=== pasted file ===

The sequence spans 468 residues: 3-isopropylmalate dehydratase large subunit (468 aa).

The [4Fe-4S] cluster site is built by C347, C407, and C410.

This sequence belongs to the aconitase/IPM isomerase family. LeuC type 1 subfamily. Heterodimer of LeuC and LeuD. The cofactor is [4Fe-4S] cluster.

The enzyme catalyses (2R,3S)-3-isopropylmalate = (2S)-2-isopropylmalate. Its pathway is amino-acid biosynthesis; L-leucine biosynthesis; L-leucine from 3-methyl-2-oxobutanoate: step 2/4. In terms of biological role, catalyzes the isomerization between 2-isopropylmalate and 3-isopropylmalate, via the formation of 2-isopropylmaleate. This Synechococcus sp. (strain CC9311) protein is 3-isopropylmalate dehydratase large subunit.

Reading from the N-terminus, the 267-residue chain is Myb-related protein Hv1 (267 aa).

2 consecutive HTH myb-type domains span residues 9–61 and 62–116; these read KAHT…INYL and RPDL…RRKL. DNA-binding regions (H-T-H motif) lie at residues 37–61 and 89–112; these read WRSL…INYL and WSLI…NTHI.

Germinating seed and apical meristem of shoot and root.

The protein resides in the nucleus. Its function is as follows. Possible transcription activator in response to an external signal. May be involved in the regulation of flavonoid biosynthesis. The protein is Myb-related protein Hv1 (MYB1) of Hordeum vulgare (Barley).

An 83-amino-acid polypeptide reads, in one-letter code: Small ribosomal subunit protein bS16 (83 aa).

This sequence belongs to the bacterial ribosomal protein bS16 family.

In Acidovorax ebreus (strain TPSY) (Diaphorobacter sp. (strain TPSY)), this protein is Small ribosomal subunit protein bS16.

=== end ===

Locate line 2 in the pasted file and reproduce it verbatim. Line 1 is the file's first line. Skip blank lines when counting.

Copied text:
The [4Fe-4S] cluster site is built by C347, C407, and C410.